RI DOT Draft Carbon Reduction Strategy Falls Short of Meeting Legal Requirements
Rhode Island DOT’s draft transportation carbon reduction strategy fails to meet the state’s 2021 Act on Climate law targets. The draft underdelivers on mandatory declining emissions, showing a significant gap in projected transportation emissions reductions for 2030 and 2040 compared to the legally binding climate commitments.
Rhode Island DOT recently released a draft transportation carbon reduction strategy, as required by the 2021 federal Infrastructure Investment and Jobs Act. This strategy aims to support the state’s own 2021 Act on Climate law, which sets mandatory declining emissions targets culminating in net zero greenhouse gas emissions by 2050. However, a careful review finds that the draft strategy does not put Rhode Island on a path to fully achieve these legally binding climate commitments.
The Act on Climate requires the state to reduce emissions 45% below 1990 levels by 2030 and 80% below 1990 levels by 2040. Yet the draft strategy projects transportation emissions reductions of just 18% by 2030 and 38% by 2040 compared to 1990 levels. This leaves a 27 percentage point gap to the 2030 target and a 42 point gap to the 2040 target.
According to the draft strategy, transportation emissions in 2021 were around 3.2 million metric tons of carbon dioxide equivalent (MMT CO2e). Under a “business as usual” scenario continuing current trends and policies, emissions are forecasted to decrease to around 2.5 MMT CO2e in 2050. But to achieve the mandated 80% reduction by 2040, emissions must fall below 0.7 MMT CO2e – less than a third of the currently projected 2040 emissions.
Clearly, vastly more aggressive policies and programs will be needed to come close to meeting the state’s near-term climate mandates. But the draft strategy proposes limited new actions, while relying heavily on existing plans and programs.
For example, the strategy proposes assigning $23.7 million of the state’s federal Carbon Reduction Program funding to projects already in the State Transportation Improvement Program (STIP). Only about one-third of this funding would go towards mode shift projects to reduce driving, with the majority supporting highway improvements that could actually induce more vehicle travel. Just three projects with emissions analyses were highlighted, reducing CO2 annually by only around 0.01 MMT – a tiny fraction of required cuts.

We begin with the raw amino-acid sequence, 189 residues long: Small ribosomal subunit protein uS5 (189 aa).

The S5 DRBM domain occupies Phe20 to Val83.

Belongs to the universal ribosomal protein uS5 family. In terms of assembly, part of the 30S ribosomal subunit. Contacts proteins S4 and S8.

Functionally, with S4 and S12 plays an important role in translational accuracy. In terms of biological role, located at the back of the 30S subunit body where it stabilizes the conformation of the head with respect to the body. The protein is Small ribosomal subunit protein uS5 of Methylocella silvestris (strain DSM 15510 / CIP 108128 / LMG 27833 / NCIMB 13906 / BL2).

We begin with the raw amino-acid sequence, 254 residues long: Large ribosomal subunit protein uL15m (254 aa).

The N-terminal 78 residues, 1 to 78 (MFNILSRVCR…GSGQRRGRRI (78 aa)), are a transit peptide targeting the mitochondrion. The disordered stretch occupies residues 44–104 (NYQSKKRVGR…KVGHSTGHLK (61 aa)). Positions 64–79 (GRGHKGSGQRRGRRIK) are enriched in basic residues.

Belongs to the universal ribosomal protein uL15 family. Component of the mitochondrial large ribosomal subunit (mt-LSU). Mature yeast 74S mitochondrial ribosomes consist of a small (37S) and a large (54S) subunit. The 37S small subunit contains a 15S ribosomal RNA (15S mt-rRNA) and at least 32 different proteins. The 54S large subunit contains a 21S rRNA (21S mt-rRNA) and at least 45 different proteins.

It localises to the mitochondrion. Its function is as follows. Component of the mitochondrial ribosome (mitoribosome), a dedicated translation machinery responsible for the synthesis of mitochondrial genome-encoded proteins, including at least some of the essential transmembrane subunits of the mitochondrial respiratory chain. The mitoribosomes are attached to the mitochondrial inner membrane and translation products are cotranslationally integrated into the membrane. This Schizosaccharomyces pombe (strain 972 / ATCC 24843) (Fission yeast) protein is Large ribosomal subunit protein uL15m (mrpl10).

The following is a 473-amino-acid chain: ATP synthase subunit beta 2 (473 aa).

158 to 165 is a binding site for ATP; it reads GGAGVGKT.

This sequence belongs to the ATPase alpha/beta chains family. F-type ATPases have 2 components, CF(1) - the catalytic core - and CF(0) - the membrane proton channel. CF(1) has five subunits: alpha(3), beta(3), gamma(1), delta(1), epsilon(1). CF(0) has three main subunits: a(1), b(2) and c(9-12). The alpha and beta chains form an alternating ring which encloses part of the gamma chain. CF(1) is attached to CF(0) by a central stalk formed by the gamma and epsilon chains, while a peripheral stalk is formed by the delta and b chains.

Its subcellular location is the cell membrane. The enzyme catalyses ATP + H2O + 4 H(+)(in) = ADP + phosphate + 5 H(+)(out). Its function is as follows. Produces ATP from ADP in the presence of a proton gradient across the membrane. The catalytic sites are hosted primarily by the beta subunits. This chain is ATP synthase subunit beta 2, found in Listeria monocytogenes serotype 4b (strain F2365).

The strategy rightly notes that Rhode Island cannot meet its climate goals through transportation investments alone – vehicle and fuel technology changes are essential. However, proposed state adoption of California’s Advanced Clean Cars II and Advanced Clean Trucks standards, while helpful, would still leave Rhode Island far off track. Under an aggressive vehicle electrification scenario, transportation emissions are projected to drop only to around 1.1 MMT CO2e in 2040 – 57% above the 2040 target.
Stronger action is clearly needed. To build an equitable clean transportation system, more investment is required in public transit, walking, biking, and affordable shared mobility options. Public fleets, including transit buses, should transition more rapidly to zero emissions vehicles. Building codes should foster walkable, transit-accessible development. Congestion and vehicle mileage fees can manage travel demand while funding clean alternatives.
The draft strategy itself identifies many worthy additional actions like agency fleet electrification, remote work policies, and a statewide parking study. But these are relegated to a concluding “future opportunities” section, without clearly assigning responsibility or timelines. To ensure follow-through, the final strategy should integrate specific commitments for near-term regulatory and planning actions.
Crafting an adequate carbon reduction strategy will not be easy for Rhode Island, given transportation is responsible for 40% of state emissions. But meeting legal climate mandates will require treating the strategy as an action plan rather than just a reporting exercise. This draft shows initiative but lacks the urgency and specificity needed to put Rhode Island on track to its ambitious statutory climate commitments. Finalizing a bold strategy that matches the scale of the climate crisis is an essential next step.